ISSN (Print) - 0012-9976 | ISSN (Online) - 2349-8846

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South Asian Environmental History

The British Empire and the Natural World: Environmental Encounters in South Asia edited by Deepak Kumar, Vinita Damodaran and Rohan D'Souza (New Delhi: Oxford University Press), 2011; pp XIV + 280,Rs 695.

This volume raises critical questions of scale for historians engaged in writing about south Asia’s environmental past. Its keystone is the intellectual legacy of the pioneering environmental historian Richard Grove. Grove argues that the British empire provides the expansive spatial and temporal scales needed to properly explain the emergence of modern environmental ideas and processes of ecological change. Inspired by Grove’s approach, this volume’s editors and contributors expand upon his vision to make two significant interventions in current historiographical debates. First, they show how the spatial scale of Britain’s empire – consisting of colonial territories and imperial networks that spanned the globe – enables south Asian environmental historians to effectively globalise their field. Second, they illustrate how the chronological scale of the British empire – stretching from the early modern to the modern period – enables historians to explain a major transformation in south Asia’s environmental history: the emergence of distinctly modern “environmental encounters” in the form of state regimes driven by the twin imperatives of resource extraction and scientific conservation. Ultimately, The British Empire and the Natural World contributes in substantial ways to ongoing efforts among historians to rethink the scales with which they study south Asia’s environmental past.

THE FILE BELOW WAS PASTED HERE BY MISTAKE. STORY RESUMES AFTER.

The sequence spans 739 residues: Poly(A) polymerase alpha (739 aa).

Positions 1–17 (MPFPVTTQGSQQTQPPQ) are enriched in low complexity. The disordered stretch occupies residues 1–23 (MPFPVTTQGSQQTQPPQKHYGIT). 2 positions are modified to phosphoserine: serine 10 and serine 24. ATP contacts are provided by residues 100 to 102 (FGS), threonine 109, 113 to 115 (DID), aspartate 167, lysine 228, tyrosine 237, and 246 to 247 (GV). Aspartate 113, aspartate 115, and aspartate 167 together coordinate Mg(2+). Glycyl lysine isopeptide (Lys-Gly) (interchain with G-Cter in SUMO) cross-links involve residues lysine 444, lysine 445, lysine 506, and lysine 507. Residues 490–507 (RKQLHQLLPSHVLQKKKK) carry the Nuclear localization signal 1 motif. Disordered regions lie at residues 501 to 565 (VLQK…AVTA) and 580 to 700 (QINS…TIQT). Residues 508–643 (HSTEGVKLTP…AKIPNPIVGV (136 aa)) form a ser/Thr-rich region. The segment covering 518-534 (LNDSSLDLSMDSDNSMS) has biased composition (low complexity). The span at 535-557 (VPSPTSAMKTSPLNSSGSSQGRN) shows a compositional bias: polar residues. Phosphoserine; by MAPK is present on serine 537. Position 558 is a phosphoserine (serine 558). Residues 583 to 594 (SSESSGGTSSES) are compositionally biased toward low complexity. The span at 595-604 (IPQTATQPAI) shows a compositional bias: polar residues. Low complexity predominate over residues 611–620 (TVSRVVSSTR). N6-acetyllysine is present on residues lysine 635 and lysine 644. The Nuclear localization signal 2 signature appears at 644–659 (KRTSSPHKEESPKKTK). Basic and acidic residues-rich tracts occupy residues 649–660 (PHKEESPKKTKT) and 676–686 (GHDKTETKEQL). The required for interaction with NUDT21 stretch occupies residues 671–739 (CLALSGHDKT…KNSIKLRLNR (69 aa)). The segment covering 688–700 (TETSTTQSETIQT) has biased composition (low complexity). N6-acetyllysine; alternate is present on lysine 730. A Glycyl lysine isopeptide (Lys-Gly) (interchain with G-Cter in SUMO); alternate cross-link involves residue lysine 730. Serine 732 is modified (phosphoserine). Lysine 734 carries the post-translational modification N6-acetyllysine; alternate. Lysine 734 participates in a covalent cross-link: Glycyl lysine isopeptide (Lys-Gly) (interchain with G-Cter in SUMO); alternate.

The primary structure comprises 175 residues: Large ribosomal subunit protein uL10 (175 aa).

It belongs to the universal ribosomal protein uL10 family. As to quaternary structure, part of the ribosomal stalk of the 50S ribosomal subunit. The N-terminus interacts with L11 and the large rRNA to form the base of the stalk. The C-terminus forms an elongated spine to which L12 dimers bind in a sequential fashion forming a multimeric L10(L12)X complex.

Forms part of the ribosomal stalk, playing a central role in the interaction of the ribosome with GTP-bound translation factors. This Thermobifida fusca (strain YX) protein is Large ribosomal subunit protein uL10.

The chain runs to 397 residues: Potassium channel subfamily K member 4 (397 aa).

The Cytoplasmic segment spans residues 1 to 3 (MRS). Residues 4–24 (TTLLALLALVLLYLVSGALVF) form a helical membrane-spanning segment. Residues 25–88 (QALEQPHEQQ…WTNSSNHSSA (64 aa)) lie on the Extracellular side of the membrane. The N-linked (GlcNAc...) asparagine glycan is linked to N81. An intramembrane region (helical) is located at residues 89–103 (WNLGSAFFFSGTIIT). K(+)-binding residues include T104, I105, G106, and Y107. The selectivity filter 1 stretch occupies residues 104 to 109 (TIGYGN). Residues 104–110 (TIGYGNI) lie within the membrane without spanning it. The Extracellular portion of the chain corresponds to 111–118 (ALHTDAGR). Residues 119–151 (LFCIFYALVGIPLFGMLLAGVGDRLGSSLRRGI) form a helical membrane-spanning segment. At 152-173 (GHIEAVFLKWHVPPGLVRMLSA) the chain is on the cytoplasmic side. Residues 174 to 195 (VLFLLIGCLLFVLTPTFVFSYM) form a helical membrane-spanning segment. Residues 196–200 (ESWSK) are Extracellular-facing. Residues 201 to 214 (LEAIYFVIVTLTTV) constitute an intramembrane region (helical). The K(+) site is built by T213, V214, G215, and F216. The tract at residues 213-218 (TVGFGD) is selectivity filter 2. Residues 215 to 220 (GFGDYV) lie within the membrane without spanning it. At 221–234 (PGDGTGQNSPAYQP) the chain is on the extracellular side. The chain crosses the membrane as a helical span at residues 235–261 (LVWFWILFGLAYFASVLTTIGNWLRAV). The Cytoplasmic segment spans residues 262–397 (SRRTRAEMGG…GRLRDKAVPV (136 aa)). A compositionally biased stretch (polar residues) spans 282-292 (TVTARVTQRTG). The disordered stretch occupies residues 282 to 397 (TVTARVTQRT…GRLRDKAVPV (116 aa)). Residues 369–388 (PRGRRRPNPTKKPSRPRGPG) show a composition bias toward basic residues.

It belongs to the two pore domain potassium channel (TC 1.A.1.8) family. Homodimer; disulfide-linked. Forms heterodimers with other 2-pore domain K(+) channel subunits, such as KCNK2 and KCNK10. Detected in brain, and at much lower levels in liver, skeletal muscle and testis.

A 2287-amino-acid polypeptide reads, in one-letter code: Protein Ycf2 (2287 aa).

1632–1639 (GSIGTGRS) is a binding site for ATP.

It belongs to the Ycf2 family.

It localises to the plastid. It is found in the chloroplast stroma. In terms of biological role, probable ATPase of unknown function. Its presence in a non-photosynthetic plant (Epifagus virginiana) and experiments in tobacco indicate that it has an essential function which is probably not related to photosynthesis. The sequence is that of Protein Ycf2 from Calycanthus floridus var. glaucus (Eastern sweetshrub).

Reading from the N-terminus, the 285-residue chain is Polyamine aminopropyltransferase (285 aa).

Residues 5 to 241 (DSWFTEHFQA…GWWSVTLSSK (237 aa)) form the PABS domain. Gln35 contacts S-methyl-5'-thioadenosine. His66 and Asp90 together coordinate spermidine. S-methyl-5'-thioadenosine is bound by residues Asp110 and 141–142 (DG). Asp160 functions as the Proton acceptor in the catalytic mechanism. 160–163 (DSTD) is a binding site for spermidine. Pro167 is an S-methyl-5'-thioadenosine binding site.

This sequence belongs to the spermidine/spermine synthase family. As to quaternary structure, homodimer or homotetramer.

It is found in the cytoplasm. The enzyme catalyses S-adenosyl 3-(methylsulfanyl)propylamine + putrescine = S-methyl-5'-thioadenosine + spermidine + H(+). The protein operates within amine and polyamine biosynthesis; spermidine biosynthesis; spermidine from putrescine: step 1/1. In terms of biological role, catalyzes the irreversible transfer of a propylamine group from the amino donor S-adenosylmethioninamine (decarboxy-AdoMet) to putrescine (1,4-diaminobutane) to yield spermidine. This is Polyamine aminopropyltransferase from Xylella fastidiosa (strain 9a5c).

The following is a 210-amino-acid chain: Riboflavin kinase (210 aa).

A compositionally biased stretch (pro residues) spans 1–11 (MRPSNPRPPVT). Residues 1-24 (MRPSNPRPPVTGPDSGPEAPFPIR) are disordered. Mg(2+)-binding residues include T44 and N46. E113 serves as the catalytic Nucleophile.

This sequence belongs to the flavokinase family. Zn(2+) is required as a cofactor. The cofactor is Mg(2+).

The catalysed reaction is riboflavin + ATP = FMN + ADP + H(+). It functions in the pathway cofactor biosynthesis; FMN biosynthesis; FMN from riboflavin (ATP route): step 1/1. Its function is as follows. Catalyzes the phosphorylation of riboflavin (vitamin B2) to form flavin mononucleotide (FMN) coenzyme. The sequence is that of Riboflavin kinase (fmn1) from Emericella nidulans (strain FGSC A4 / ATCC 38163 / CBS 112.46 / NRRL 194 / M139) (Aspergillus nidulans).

An Imperial Scale

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